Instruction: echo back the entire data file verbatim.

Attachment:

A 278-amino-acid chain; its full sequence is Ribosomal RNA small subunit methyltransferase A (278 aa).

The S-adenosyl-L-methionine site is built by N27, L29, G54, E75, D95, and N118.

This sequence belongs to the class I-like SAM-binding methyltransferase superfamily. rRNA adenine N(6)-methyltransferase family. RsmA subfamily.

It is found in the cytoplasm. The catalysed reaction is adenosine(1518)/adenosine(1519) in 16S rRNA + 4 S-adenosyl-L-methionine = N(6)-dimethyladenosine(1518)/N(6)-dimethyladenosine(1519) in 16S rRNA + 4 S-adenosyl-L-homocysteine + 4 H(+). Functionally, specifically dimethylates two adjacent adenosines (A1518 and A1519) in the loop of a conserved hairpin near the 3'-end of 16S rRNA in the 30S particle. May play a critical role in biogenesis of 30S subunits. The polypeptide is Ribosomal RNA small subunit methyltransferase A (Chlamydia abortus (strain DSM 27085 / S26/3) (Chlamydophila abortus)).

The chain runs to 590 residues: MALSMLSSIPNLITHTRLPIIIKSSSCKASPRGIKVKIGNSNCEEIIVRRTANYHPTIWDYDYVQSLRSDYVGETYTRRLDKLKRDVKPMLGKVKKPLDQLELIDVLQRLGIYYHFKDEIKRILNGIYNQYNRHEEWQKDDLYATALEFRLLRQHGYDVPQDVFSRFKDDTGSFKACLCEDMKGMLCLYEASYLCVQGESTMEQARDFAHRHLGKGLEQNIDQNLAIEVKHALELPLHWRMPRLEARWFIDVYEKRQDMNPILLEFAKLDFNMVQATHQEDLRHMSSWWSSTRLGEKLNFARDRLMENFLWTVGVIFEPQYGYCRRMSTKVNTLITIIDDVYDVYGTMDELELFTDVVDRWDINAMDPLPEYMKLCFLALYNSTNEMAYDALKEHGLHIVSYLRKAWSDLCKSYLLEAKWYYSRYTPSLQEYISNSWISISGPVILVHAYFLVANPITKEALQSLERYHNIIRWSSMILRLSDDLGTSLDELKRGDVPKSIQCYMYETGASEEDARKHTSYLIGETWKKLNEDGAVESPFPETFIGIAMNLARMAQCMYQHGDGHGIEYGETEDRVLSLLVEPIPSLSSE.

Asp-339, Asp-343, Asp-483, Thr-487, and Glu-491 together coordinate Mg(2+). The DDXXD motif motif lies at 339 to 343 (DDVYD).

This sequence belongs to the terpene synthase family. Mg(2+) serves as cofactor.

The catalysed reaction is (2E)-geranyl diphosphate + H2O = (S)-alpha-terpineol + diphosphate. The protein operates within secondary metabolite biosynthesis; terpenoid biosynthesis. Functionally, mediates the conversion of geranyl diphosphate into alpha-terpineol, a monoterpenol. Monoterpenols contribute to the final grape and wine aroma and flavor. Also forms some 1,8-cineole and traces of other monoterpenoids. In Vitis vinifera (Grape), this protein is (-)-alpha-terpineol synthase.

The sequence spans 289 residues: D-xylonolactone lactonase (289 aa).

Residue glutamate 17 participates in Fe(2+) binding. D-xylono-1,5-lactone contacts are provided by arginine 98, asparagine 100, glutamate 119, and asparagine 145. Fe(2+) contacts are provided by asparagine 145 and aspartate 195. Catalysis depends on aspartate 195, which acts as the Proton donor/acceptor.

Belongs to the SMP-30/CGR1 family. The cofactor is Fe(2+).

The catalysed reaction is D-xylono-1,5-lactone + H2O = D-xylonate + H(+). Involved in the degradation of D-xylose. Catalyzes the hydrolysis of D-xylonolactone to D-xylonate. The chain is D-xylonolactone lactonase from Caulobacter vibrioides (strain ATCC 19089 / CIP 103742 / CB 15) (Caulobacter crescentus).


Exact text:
A 278-amino-acid chain; its full sequence is Ribosomal RNA small subunit methyltransferase A (278 aa).

The S-adenosyl-L-methionine site is built by N27, L29, G54, E75, D95, and N118.

This sequence belongs to the class I-like SAM-binding methyltransferase superfamily. rRNA adenine N(6)-methyltransferase family. RsmA subfamily.

It is found in the cytoplasm. The catalysed reaction is adenosine(1518)/adenosine(1519) in 16S rRNA + 4 S-adenosyl-L-methionine = N(6)-dimethyladenosine(1518)/N(6)-dimethyladenosine(1519) in 16S rRNA + 4 S-adenosyl-L-homocysteine + 4 H(+). Functionally, specifically dimethylates two adjacent adenosines (A1518 and A1519) in the loop of a conserved hairpin near the 3'-end of 16S rRNA in the 30S particle. May play a critical role in biogenesis of 30S subunits. The polypeptide is Ribosomal RNA small subunit methyltransferase A (Chlamydia abortus (strain DSM 27085 / S26/3) (Chlamydophila abortus)).

The chain runs to 590 residues: MALSMLSSIPNLITHTRLPIIIKSSSCKASPRGIKVKIGNSNCEEIIVRRTANYHPTIWDYDYVQSLRSDYVGETYTRRLDKLKRDVKPMLGKVKKPLDQLELIDVLQRLGIYYHFKDEIKRILNGIYNQYNRHEEWQKDDLYATALEFRLLRQHGYDVPQDVFSRFKDDTGSFKACLCEDMKGMLCLYEASYLCVQGESTMEQARDFAHRHLGKGLEQNIDQNLAIEVKHALELPLHWRMPRLEARWFIDVYEKRQDMNPILLEFAKLDFNMVQATHQEDLRHMSSWWSSTRLGEKLNFARDRLMENFLWTVGVIFEPQYGYCRRMSTKVNTLITIIDDVYDVYGTMDELELFTDVVDRWDINAMDPLPEYMKLCFLALYNSTNEMAYDALKEHGLHIVSYLRKAWSDLCKSYLLEAKWYYSRYTPSLQEYISNSWISISGPVILVHAYFLVANPITKEALQSLERYHNIIRWSSMILRLSDDLGTSLDELKRGDVPKSIQCYMYETGASEEDARKHTSYLIGETWKKLNEDGAVESPFPETFIGIAMNLARMAQCMYQHGDGHGIEYGETEDRVLSLLVEPIPSLSSE.

Asp-339, Asp-343, Asp-483, Thr-487, and Glu-491 together coordinate Mg(2+). The DDXXD motif motif lies at 339 to 343 (DDVYD).

This sequence belongs to the terpene synthase family. Mg(2+) serves as cofactor.

The catalysed reaction is (2E)-geranyl diphosphate + H2O = (S)-alpha-terpineol + diphosphate. The protein operates within secondary metabolite biosynthesis; terpenoid biosynthesis. Functionally, mediates the conversion of geranyl diphosphate into alpha-terpineol, a monoterpenol. Monoterpenols contribute to the final grape and wine aroma and flavor. Also forms some 1,8-cineole and traces of other monoterpenoids. In Vitis vinifera (Grape), this protein is (-)-alpha-terpineol synthase.

The sequence spans 289 residues: D-xylonolactone lactonase (289 aa).

Residue glutamate 17 participates in Fe(2+) binding. D-xylono-1,5-lactone contacts are provided by arginine 98, asparagine 100, glutamate 119, and asparagine 145. Fe(2+) contacts are provided by asparagine 145 and aspartate 195. Catalysis depends on aspartate 195, which acts as the Proton donor/acceptor.

Belongs to the SMP-30/CGR1 family. The cofactor is Fe(2+).

The catalysed reaction is D-xylono-1,5-lactone + H2O = D-xylonate + H(+). Involved in the degradation of D-xylose. Catalyzes the hydrolysis of D-xylonolactone to D-xylonate. The chain is D-xylonolactone lactonase from Caulobacter vibrioides (strain ATCC 19089 / CIP 103742 / CB 15) (Caulobacter crescentus).